Thursday, July 17, 2014

Emotional Consequences of Restricted Diets

Guest blog post by Leslie Vandever of Healthline 

Living with celiac disease, non-celiac  gluten sensitivity or a food allergy, such as a peanut or tree-nut allergy, is difficult, considering the sometimes dire—and even deadly—physical consequences exposure to the allergen can bring on. Those consequences can make even normal, everyday events potentially dangerous: a quick stop for fast food; a stay-over play date; a pot-luck dinner; or an office or holiday party. But there’s a darker side to living on a restricted diet: the psychological and sociological toll that planning, vetting, organizing and sometimes even avoiding meals for fear of illness—or worse—can take on your overall well-being. Some of the negative psychosocial problems that can occur because of a restricted diet: 

• feeling alone or isolated 
• low self-esteem 
• anxiety over food 
• guilt or humiliation 
• avoiding others while eating 
• not eating away from home 
• eating alone 
• irritability 
• avoiding social events 
• depression 
• insomnia or excessive sleeping 
• lethargy 
• unhealthy weight loss or gain 

The key to overcoming these problems starts with education. Most adults understand why they need to avoid some foods—they’ve experienced the consequences and don’t wish to risk or repeat them. But there are a number of ways to reinforce the reasons and make it easier to cope. 

First, read up on your condition and learn everything you can about it. The Internet is full of good, credible organizations and government agencies whose websites offer smart, detailed, up-to-date information. Look for non-commercial sites, such as those sponsored by the Centers for Disease Control and Prevention and the National Institutes of Health, or for websites sponsored by organizations whose whole purpose is to educate and help those with particular food allergies or intolerances—not sell special foods or supplements. Join support groups, both online and within your own community. These groups give you an opportunity to meet with and talk to others who share your condition. 

Another way is to connect with others who share your condition through social media and blogs. You may even want to write a blog yourself. Some organizations offer conferences and get-togethers, recipe swaps and social events so that people who live with food restrictions can meet others in a relaxing—and food-safe—environment. 

Choose to try new and different foods that taste just as good and are just as satisfying as those you must avoid, too. Collect recipes, find local restaurants that can accommodate your restrictions, and, if you’re adventurous, learn to cook them yourself. 

Children who live with food allergies and intolerances face, in some ways, a bigger challenge than adults. For kids, “fitting in” with the group is everything. But it’s hard to do that when they have to say no to the lunch-buddy who wants to trade her peanut butter cookie for their sugar cookie. It’s hard to take a pass on the cupcakes a parent brings to the classroom for a holiday or birthday. Even play-dates and overnights at friends’ homes can be difficult unless their parents understand the child’s health needs. Children may face ostracism and bullying by other kids who don’t understand their health issues. Here again, education is key. Help the child understand what foods may threaten her health and how to avoid them. As she gets older, teach her more and involve her in choosing foods and learning to prepare them. Make sure she understands that there’s nothing “wrong” with her and that food sensitivity, intolerance, and allergies are common. Lots of kids have them.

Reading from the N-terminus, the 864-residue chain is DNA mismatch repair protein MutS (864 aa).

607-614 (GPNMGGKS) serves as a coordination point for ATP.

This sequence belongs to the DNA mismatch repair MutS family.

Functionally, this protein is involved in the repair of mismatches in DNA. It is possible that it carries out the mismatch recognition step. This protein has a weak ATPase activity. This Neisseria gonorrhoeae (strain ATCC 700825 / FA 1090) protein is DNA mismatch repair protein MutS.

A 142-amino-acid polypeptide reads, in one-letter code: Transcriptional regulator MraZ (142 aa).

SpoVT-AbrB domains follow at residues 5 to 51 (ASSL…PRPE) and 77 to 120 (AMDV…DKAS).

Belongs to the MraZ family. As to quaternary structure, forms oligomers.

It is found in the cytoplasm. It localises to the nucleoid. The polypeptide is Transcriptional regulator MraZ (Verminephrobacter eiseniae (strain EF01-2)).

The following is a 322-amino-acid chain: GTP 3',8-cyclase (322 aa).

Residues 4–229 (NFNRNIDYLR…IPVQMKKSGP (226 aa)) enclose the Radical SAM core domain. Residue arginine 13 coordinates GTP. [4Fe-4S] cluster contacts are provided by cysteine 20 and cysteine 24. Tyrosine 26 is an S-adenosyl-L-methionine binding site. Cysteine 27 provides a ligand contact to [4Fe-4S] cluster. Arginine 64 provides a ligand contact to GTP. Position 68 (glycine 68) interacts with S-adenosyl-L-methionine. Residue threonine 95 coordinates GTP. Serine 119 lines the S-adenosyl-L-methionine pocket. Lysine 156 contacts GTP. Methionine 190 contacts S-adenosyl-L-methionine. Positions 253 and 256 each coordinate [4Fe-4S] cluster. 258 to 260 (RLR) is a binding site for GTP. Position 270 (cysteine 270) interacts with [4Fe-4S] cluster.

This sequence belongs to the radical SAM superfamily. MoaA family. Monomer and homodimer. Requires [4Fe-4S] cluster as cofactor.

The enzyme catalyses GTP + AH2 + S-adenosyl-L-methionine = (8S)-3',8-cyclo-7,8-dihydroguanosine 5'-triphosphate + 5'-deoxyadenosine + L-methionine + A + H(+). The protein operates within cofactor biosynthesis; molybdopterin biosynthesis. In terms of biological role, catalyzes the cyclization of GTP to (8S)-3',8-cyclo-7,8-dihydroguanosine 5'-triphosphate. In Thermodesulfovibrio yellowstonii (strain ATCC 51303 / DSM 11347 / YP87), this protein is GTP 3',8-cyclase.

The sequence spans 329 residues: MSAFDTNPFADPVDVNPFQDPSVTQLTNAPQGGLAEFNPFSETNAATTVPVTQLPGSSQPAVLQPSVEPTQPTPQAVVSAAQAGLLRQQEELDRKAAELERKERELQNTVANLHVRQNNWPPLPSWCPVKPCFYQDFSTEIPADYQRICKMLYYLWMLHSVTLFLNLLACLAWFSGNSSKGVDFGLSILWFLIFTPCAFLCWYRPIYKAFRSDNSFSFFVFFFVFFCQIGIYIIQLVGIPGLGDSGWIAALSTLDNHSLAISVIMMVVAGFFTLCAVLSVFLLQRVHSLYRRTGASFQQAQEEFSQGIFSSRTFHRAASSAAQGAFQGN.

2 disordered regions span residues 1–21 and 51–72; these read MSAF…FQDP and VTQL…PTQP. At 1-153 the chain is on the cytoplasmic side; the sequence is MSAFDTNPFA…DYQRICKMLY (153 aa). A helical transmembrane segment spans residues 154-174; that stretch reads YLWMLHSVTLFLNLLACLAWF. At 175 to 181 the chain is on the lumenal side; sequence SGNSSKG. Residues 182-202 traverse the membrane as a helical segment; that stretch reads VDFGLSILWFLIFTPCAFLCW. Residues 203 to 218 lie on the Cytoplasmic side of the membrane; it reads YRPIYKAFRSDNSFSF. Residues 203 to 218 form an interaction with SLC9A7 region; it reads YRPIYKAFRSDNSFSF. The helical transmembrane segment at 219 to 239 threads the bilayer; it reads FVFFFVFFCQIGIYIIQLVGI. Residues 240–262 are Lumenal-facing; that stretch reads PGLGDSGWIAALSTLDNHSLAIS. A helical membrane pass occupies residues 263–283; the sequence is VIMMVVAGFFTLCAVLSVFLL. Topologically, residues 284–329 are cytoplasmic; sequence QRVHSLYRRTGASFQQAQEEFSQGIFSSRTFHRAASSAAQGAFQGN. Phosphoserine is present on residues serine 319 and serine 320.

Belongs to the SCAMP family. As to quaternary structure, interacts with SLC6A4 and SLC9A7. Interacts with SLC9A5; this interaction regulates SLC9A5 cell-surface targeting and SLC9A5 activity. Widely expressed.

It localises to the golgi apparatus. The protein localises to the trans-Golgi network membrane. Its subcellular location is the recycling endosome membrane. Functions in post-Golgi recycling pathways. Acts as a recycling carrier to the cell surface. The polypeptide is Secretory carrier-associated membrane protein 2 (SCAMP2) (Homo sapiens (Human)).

Finally, inform your child’s teachers, school administrators and other adults who interact with or care for her on a daily or intermittent basis about her dietary restrictions. Make sure they understand the importance that she avoid certain foods. And make sure they know what to do should she inadvertently or accidentally ingest something that can make her ill. 

Leslie Vandever is a professional journalist and freelance writer with more than 25 years of experience. She lives in the foothills of Northern California. 

Iscol, J. Psychological Health for Gluten-Free Kids. (2013, November) Celiac Retrieved on July 2, 2014 from

FAQ for Patients-Children. (n.d.) Wm. K. Warren Medical Research Center for Celiac Disease. University of California at San Diego. Retrieved on July 2, 2014 from

Holiday and Social Eating. (n.d.) Celiac Disease Foundation. Retrieved on July 2, 2014 from

A. J. Cummings, et al. The Psychological Impact of Food Allergy and Food Hypersensitivity in Children, Adolescents, and Their Families: A Review. (2010, February 22) European Journal of Allergy and Clinical Immunology. Retrieved on July 2, 2014 from

Teufel, M., et al. Psychological Burden of Food Allergy. (2007, July 7) World Journal of Gastroenterology. Retrieved on July 2, 2014 from

No comments: